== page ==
It?s funny, but some of the personality traits that first attracted me to my husband now are a complete pain in my ?you-know-what.? For instance, I loved watching him get excited over a sporting event or video game. Now, these things irritate me. Not all the time, but when there are more pressing issues to deal with, such as a broken toilet, clothes dryer or numerous other items throughout the house that are in disrepair. I honestly believe that men will always be boys and this is just one more issue we women are faced with, along with so many changes taking place in our own bodies during this period in our lives.

Not only are men boys because they would rather ?play? than take care of responsibility, but so many men can become crabby and demanding at times, very much like small children. My sisters and I took a road trip one year, which should have taken about eight hours. Due to a poor sense of direction and numerous wrong turns, I believe we were probably in the car for a good eleven hours. We all had a good laugh discussing the fact that if our husbands would have been there, the extra time in the car would have been a tragedy equal to that of a nuclear war.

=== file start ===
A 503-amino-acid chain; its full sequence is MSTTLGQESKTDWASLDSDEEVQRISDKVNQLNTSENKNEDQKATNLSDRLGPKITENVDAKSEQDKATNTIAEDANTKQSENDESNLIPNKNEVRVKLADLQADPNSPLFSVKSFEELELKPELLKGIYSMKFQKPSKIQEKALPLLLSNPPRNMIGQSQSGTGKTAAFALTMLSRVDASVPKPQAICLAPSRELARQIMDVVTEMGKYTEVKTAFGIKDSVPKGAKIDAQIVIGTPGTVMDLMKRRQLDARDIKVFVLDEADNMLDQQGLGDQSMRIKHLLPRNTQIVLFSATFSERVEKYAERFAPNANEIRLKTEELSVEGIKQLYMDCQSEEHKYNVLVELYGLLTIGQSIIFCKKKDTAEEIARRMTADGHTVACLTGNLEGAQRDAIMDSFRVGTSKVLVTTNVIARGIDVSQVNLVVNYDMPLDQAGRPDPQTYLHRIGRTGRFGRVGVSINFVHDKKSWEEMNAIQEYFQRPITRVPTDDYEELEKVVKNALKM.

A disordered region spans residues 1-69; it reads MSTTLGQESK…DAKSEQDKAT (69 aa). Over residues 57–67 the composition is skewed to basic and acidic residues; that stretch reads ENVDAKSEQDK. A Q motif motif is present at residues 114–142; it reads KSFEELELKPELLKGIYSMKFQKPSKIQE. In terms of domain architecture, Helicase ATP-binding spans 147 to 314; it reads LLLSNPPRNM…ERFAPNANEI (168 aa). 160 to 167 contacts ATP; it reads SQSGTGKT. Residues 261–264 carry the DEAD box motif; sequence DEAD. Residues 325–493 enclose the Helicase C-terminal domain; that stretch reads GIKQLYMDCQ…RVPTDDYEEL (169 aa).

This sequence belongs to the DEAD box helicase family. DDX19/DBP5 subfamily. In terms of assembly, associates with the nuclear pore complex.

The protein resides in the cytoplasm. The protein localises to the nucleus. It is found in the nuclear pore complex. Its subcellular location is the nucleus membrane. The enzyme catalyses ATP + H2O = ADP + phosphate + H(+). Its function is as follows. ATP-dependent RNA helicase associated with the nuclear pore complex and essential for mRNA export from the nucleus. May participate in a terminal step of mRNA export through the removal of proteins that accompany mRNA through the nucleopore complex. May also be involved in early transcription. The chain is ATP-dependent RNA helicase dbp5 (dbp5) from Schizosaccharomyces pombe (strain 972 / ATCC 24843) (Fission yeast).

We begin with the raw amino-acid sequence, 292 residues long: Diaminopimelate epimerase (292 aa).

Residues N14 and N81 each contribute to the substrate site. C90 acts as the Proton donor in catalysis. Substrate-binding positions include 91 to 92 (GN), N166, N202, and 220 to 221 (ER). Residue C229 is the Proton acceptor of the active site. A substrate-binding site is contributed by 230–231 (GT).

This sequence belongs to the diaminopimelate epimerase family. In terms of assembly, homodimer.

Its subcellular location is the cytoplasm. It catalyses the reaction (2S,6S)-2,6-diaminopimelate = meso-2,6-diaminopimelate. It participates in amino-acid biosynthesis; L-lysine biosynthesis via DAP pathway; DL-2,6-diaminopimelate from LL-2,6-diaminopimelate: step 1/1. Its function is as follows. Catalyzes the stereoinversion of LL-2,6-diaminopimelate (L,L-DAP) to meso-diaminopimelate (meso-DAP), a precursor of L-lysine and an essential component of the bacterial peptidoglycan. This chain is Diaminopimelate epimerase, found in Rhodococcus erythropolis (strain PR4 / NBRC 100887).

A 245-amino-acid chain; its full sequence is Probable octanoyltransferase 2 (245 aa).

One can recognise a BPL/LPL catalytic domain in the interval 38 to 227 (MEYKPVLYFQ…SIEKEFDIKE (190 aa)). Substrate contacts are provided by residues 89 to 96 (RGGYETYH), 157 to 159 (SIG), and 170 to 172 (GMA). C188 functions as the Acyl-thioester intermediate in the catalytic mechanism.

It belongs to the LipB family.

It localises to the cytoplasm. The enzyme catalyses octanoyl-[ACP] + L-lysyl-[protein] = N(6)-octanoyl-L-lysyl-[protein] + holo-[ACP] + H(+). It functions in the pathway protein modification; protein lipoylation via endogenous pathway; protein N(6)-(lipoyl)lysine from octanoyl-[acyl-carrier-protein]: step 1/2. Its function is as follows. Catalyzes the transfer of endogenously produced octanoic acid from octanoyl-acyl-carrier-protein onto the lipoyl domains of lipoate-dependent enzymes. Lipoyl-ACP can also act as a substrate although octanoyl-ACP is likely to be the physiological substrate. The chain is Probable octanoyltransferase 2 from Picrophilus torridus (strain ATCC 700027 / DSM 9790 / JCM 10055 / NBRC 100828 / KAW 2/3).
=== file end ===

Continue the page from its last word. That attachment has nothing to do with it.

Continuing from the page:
So, what should you do when you?re getting ready for work and your husband is complaining because he?s faced with quite a dilemma ? his coffee is cold. Or maybe he can?t find his blue shirt. Oh no! His wallet?s not where he put it. Unfortunately, it?s in our nature to nurture and take care of our husbands, so we stop what we?re doing and warm his coffee, find his shirt or his lost wallet. But, it?s so very important for you to also take care of yourself during this time. If that means neglecting your husband?s needs once in awhile, so be it. If your mate is in a lousy mood, don?t allow him to bring you down with him. Remember, you needn?t count on his happiness in order for you to be happy. Walk away. If you allow yourself to get into a confrontation or argument you?ll only be hurting yourself, sending your blood pressure sky-high and feeling emotionally and physically drained. If you?re not there to absorb negative feelings, he?ll just need to get over it, right?

Your body is going through some tremendous changes and needs to be well taken care of. If you continue nurturing everybody else and leave no time for yourself, there?s a very good chance that your hormones, combined with the many stressors you?re faced with on a daily basis will result in depression. Not only can depression leave you feeling lethargic, sad and hopeless, but it may also lead to physical conditions as well, such as heart disease and a loss of bone density.